iPhone users are at risk of falling victim to a serious bug that could let hackers take control of their devices.

A newly discovered bug inside Apple's Mail app on the iPhone lets hackers install malware  without the user's knowledge, The Wall Street Journal reported on Wednesday. The bug, which was discovered by security researcher ZecOps, requires the hackers to send users a specific e-mail. Once the iPhone automatically downloads the message to a user's device the payload can be deployed and malware downloaded--even if the user doesn't open the e-mail.

If the report is confirmed, this bug is a decidedly scary revelation. In many hacks, malicious hackers need to send a tainted e-mail to a user who then downloads the message and clicks on a link to activate a download. Such risks can often be mitigated by not clicking on links from unknown senders.

What makes the bug ZecOps discovered scary, however, is that users can be infected without doing anything or even knowing that they're infected. Most often, Apple's Mail readily downloads messages from the server to give users quick access. That process, which requires no user input, may be enough to cause trouble.

What's worse, it appears the bug has already been exploited.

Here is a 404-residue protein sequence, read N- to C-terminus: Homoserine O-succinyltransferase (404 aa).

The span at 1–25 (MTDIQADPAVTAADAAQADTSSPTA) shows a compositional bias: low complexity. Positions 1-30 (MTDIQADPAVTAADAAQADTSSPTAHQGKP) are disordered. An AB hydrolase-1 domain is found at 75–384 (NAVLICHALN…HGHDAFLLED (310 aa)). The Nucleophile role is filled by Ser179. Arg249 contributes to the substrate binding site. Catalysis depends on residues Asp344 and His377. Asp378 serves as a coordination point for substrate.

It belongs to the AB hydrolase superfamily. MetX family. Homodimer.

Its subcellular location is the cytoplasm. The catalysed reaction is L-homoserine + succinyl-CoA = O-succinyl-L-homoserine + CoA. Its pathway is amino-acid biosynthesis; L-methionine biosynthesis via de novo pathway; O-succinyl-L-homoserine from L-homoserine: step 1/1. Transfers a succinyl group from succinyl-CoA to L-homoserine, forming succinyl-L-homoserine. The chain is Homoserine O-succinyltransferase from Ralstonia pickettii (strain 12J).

According to the Journal report, ZecOps found that a telecommunications company in Japan, a North American company, and tech companies in Saudi Arabia and Israel, among others, have already been targeted.

Oddly enough, Apple seems to have knowledge of the flaw. According to the Journal report, the bug ZecOps discovered has been squashed in a beta version of Apple's next iOS update, but it hasn't been patched in stable, public versions of iOS. 

That's good news for iPhone owners, but may not necessarily mean the end is near for the hackers exploiting the bug. Apple has done a generally good job of moving iPhone owners to its latest software versions, but it's by no means perfect. As of this writing, about 30 percent of iPhone and iPad owners still aren't running the latest version of iOS.

Until Apple releases the software update, there isn't much users can do, other than turn off automatic fetching of e-mails from the mail server. They'll also need to log in to their e-mails in the cloud and try to find and eliminate strange, potentially malicious messages there before they're downloaded to the iPhone.

Needless to say, this is a bit of a mess for iPhone owners. And once the patch is released, be sure to update your iPhones.